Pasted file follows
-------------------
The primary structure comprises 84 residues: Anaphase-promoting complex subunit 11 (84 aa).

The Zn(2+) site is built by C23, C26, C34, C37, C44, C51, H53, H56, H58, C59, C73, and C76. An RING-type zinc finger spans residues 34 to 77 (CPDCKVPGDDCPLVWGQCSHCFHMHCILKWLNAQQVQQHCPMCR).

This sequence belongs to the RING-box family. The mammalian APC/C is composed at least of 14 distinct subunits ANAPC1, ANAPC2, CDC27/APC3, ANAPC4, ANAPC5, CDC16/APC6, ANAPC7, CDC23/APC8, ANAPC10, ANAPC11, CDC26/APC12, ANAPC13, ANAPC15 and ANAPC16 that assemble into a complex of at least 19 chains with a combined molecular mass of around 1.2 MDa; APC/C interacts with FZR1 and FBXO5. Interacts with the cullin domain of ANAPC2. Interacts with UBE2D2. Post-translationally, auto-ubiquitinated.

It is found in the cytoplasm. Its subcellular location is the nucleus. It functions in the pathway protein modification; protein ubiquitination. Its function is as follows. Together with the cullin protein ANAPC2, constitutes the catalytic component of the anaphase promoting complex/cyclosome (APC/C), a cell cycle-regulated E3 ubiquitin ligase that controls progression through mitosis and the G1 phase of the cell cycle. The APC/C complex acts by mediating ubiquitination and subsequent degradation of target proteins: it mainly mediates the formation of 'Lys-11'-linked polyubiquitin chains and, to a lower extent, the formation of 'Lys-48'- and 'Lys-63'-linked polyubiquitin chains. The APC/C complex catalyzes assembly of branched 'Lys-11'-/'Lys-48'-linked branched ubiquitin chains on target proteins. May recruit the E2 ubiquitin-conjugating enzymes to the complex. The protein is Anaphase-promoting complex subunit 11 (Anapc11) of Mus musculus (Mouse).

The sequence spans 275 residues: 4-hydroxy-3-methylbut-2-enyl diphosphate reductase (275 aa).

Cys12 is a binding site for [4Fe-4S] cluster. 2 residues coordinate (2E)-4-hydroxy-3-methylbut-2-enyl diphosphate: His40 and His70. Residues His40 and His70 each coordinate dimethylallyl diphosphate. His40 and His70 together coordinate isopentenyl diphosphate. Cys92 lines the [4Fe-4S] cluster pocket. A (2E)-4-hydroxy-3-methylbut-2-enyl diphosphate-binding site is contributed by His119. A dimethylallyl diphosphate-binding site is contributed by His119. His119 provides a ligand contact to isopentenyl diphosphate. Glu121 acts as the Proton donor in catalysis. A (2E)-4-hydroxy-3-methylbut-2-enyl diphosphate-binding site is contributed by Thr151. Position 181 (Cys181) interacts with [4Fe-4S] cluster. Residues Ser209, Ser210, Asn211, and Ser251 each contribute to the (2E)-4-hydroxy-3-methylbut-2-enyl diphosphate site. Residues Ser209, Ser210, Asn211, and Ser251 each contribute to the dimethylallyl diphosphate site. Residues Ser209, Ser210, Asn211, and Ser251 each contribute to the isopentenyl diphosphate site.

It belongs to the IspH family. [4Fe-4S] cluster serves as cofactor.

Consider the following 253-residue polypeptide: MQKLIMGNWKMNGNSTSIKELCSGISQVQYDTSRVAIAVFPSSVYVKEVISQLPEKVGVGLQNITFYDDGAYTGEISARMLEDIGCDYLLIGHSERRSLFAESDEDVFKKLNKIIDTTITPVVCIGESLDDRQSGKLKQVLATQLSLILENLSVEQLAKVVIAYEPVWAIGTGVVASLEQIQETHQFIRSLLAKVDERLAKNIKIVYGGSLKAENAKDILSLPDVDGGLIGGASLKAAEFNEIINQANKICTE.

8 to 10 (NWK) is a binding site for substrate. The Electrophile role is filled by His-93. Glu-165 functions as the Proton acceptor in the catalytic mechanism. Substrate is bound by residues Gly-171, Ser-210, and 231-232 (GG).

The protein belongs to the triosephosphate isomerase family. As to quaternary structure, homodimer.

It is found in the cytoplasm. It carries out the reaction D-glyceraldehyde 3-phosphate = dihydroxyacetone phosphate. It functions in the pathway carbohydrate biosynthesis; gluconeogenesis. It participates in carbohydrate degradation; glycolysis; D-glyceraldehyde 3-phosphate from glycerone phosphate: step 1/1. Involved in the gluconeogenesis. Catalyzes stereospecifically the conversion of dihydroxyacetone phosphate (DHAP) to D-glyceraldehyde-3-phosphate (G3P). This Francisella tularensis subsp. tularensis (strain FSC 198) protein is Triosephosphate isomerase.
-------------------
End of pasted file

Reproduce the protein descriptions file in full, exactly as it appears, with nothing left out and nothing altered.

The primary structure comprises 84 residues: Anaphase-promoting complex subunit 11 (84 aa).

The Zn(2+) site is built by C23, C26, C34, C37, C44, C51, H53, H56, H58, C59, C73, and C76. An RING-type zinc finger spans residues 34 to 77 (CPDCKVPGDDCPLVWGQCSHCFHMHCILKWLNAQQVQQHCPMCR).

This sequence belongs to the RING-box family. The mammalian APC/C is composed at least of 14 distinct subunits ANAPC1, ANAPC2, CDC27/APC3, ANAPC4, ANAPC5, CDC16/APC6, ANAPC7, CDC23/APC8, ANAPC10, ANAPC11, CDC26/APC12, ANAPC13, ANAPC15 and ANAPC16 that assemble into a complex of at least 19 chains with a combined molecular mass of around 1.2 MDa; APC/C interacts with FZR1 and FBXO5. Interacts with the cullin domain of ANAPC2. Interacts with UBE2D2. Post-translationally, auto-ubiquitinated.

It is found in the cytoplasm. Its subcellular location is the nucleus. It functions in the pathway protein modification; protein ubiquitination. Its function is as follows. Together with the cullin protein ANAPC2, constitutes the catalytic component of the anaphase promoting complex/cyclosome (APC/C), a cell cycle-regulated E3 ubiquitin ligase that controls progression through mitosis and the G1 phase of the cell cycle. The APC/C complex acts by mediating ubiquitination and subsequent degradation of target proteins: it mainly mediates the formation of 'Lys-11'-linked polyubiquitin chains and, to a lower extent, the formation of 'Lys-48'- and 'Lys-63'-linked polyubiquitin chains. The APC/C complex catalyzes assembly of branched 'Lys-11'-/'Lys-48'-linked branched ubiquitin chains on target proteins. May recruit the E2 ubiquitin-conjugating enzymes to the complex. The protein is Anaphase-promoting complex subunit 11 (Anapc11) of Mus musculus (Mouse).

The sequence spans 275 residues: 4-hydroxy-3-methylbut-2-enyl diphosphate reductase (275 aa).

Cys12 is a binding site for [4Fe-4S] cluster. 2 residues coordinate (2E)-4-hydroxy-3-methylbut-2-enyl diphosphate: His40 and His70. Residues His40 and His70 each coordinate dimethylallyl diphosphate. His40 and His70 together coordinate isopentenyl diphosphate. Cys92 lines the [4Fe-4S] cluster pocket. A (2E)-4-hydroxy-3-methylbut-2-enyl diphosphate-binding site is contributed by His119. A dimethylallyl diphosphate-binding site is contributed by His119. His119 provides a ligand contact to isopentenyl diphosphate. Glu121 acts as the Proton donor in catalysis. A (2E)-4-hydroxy-3-methylbut-2-enyl diphosphate-binding site is contributed by Thr151. Position 181 (Cys181) interacts with [4Fe-4S] cluster. Residues Ser209, Ser210, Asn211, and Ser251 each contribute to the (2E)-4-hydroxy-3-methylbut-2-enyl diphosphate site. Residues Ser209, Ser210, Asn211, and Ser251 each contribute to the dimethylallyl diphosphate site. Residues Ser209, Ser210, Asn211, and Ser251 each contribute to the isopentenyl diphosphate site.

It belongs to the IspH family. [4Fe-4S] cluster serves as cofactor.

Consider the following 253-residue polypeptide: MQKLIMGNWKMNGNSTSIKELCSGISQVQYDTSRVAIAVFPSSVYVKEVISQLPEKVGVGLQNITFYDDGAYTGEISARMLEDIGCDYLLIGHSERRSLFAESDEDVFKKLNKIIDTTITPVVCIGESLDDRQSGKLKQVLATQLSLILENLSVEQLAKVVIAYEPVWAIGTGVVASLEQIQETHQFIRSLLAKVDERLAKNIKIVYGGSLKAENAKDILSLPDVDGGLIGGASLKAAEFNEIINQANKICTE.

8 to 10 (NWK) is a binding site for substrate. The Electrophile role is filled by His-93. Glu-165 functions as the Proton acceptor in the catalytic mechanism. Substrate is bound by residues Gly-171, Ser-210, and 231-232 (GG).

The protein belongs to the triosephosphate isomerase family. As to quaternary structure, homodimer.

It is found in the cytoplasm. It carries out the reaction D-glyceraldehyde 3-phosphate = dihydroxyacetone phosphate. It functions in the pathway carbohydrate biosynthesis; gluconeogenesis. It participates in carbohydrate degradation; glycolysis; D-glyceraldehyde 3-phosphate from glycerone phosphate: step 1/1. Involved in the gluconeogenesis. Catalyzes stereospecifically the conversion of dihydroxyacetone phosphate (DHAP) to D-glyceraldehyde-3-phosphate (G3P). This Francisella tularensis subsp. tularensis (strain FSC 198) protein is Triosephosphate isomerase.